1. Building a Project

NoviLens is a diverse set of tools that allows the user to explore their data in an interactive fashion, allowing the user to drill down as deep as they desire. The system is designed to be flexible, working with both structured (databases) and unstructured (text) data. The underlying principle behind Lens is the “item” and the “feature”. The item is the “thing” or question being asked. The feature is a term or fact used to describe the item. An item may have many features. Sometimes the user needs to collect features from many different sources or tables, thus the capabilities for data fusion, changing data types, and establishing data relationships. Words are ambiguous. Lens uses Dictionaries to arrange words into topics. These topics help with machine learning or can be used as features.

Users are unique, they process data uniquely therefore Lens Dashboards are designed to be configurable by the individual user to meet their style of data interpretation. These Dashboards can be shared or copied; tailored for the individual or the activity.

Because the concept of item and feature are carried through the design of Lens, machine learning has been built into the system. Using these tools, the user interacting with the machine, can perform a wide array of machine learning tasks to classify or predict based on the data present in their dashboards.

Finally, you can’t break the system. You may clog it up but it can be reset. Experiment with dashboards to see how relationships work and to determine what provides the best view of your data. Most importantly, frame your question by understanding the facts you need to answer your question. By using this approach, you will get the most benefit from NoviLens.

1.1. The process of building a project consists of the following:

  • Creating a project name

  • Bring data into the system

  • Forming relationships between data

  • Developing Data Exploration Tools (widgets)

  • Expanding Analytics with Natural Language Processing and or Machine Learning

1.2. Creating the project and bring data into the system.

The first step in building a project is creating that project in the system. This is accomplished by creating a project name and associating the primary data table with the project. This primary data table can be a c.s.v. file, a table from a database, or files associated with the file/web crawler.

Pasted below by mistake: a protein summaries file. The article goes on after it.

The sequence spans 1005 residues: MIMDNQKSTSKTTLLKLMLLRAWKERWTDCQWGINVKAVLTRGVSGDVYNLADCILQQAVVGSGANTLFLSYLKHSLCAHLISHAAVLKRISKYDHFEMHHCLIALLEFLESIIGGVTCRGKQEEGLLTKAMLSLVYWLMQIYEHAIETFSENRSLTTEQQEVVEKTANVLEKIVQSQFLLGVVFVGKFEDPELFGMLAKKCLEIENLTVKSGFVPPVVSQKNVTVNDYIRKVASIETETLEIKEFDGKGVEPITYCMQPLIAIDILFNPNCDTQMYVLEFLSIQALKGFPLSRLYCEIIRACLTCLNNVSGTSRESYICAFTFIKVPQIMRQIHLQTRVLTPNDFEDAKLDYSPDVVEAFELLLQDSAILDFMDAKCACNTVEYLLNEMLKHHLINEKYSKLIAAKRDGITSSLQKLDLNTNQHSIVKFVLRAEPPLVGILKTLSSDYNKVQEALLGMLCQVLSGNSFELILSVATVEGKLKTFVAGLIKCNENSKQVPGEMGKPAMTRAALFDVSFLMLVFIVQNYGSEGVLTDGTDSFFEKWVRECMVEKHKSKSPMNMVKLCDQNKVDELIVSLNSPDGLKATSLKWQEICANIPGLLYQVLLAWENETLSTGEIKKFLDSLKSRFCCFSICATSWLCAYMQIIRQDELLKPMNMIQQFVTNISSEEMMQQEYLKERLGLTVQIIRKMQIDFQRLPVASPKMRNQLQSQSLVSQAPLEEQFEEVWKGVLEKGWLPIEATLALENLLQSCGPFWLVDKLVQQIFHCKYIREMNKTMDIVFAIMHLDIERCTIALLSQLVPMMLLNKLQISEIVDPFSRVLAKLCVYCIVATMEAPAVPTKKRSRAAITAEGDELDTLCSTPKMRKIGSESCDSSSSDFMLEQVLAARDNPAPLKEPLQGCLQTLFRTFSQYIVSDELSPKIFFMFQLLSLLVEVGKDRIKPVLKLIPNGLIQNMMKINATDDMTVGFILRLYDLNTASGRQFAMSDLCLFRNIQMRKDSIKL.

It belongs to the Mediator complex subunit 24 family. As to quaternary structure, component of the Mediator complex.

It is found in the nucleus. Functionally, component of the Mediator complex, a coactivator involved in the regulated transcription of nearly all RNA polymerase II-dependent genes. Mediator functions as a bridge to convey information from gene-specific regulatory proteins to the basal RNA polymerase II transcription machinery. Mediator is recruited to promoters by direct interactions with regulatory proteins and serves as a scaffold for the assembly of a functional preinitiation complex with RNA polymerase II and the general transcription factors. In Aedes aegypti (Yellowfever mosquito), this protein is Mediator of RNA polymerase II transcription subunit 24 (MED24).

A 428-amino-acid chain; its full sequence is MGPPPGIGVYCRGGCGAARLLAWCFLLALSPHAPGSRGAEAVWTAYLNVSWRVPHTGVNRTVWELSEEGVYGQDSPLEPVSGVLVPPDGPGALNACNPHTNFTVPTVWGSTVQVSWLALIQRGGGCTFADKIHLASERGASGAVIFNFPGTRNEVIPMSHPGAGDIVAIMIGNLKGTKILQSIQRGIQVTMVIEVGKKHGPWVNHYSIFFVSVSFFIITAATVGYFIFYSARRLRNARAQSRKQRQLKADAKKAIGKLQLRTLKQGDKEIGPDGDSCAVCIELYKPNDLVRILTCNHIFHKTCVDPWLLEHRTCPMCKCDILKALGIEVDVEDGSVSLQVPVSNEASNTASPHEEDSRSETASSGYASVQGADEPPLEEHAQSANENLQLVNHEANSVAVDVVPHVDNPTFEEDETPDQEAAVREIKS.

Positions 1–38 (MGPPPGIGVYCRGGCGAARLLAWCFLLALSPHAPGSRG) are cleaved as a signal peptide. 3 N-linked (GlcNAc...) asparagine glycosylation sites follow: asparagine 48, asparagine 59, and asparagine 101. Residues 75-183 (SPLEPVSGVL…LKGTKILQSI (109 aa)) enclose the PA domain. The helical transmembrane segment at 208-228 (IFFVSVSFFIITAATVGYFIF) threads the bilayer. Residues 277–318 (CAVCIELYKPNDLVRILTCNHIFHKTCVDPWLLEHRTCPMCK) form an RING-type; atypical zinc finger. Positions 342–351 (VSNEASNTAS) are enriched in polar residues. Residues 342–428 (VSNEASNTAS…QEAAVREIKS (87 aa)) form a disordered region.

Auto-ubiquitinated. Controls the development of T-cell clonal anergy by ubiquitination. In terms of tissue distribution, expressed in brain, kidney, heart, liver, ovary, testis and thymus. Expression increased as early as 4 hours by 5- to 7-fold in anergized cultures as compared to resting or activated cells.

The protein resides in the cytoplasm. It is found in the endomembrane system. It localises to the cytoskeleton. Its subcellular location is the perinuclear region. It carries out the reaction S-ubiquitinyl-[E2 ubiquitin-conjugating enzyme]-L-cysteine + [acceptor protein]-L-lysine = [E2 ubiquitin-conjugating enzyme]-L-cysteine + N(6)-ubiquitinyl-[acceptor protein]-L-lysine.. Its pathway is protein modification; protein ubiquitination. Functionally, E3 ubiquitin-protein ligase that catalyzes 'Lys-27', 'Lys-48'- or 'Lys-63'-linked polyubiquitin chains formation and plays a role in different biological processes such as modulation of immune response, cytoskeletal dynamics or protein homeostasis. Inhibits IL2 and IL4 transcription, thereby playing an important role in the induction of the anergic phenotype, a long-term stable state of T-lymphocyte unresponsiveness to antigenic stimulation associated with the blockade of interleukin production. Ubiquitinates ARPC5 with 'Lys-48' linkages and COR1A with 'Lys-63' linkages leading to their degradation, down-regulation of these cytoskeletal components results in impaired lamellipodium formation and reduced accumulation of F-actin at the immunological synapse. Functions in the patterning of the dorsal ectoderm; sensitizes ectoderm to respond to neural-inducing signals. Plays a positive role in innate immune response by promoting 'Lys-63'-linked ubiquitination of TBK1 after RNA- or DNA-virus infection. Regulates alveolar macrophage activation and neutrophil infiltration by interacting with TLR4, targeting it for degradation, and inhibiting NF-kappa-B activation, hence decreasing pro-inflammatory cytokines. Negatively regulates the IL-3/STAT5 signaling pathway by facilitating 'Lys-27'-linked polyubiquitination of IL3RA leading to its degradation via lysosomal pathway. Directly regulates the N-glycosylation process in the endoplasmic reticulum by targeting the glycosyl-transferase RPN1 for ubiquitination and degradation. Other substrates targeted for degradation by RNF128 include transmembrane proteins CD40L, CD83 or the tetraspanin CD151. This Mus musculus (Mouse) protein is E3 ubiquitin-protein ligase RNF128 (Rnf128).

1.3. Understanding Data Types

Not all data is represented in the same manner even though it may look the same on the screen. Numbers may be floats (decimal points) or integers. Time series may look like text. All c.s.v. imports will be represented as text values. This becomes an issue when developing relationships between data tables and how data interacts with widgets - text acts differently than numbers.

The tools in the data importer allow the user to recast data to different types provided the format of the data is compatible with the new type. A float can’t be converted to an integer but an integer can be converted to a float. Text can be converted to numeric values. If the text contains a decimal point, it’s a float.

1.4. Establishing Relationships in Data

Different data tables on a topic can be linked by a common data field in the data table. For instance a state name, a customer i.d., or a word (advanced feature). This is handled as either a primary-foreign key relationship or a many-to-many relationship in the application.

1.5. Mapping Latitude and Longitude

The tables section is where the user configures geographic points for the mapping widget. Points are the representation of latitude and longitude on the map. Points can be configured topic::represent relative areas such as 500 meters, 5000 meters, etc.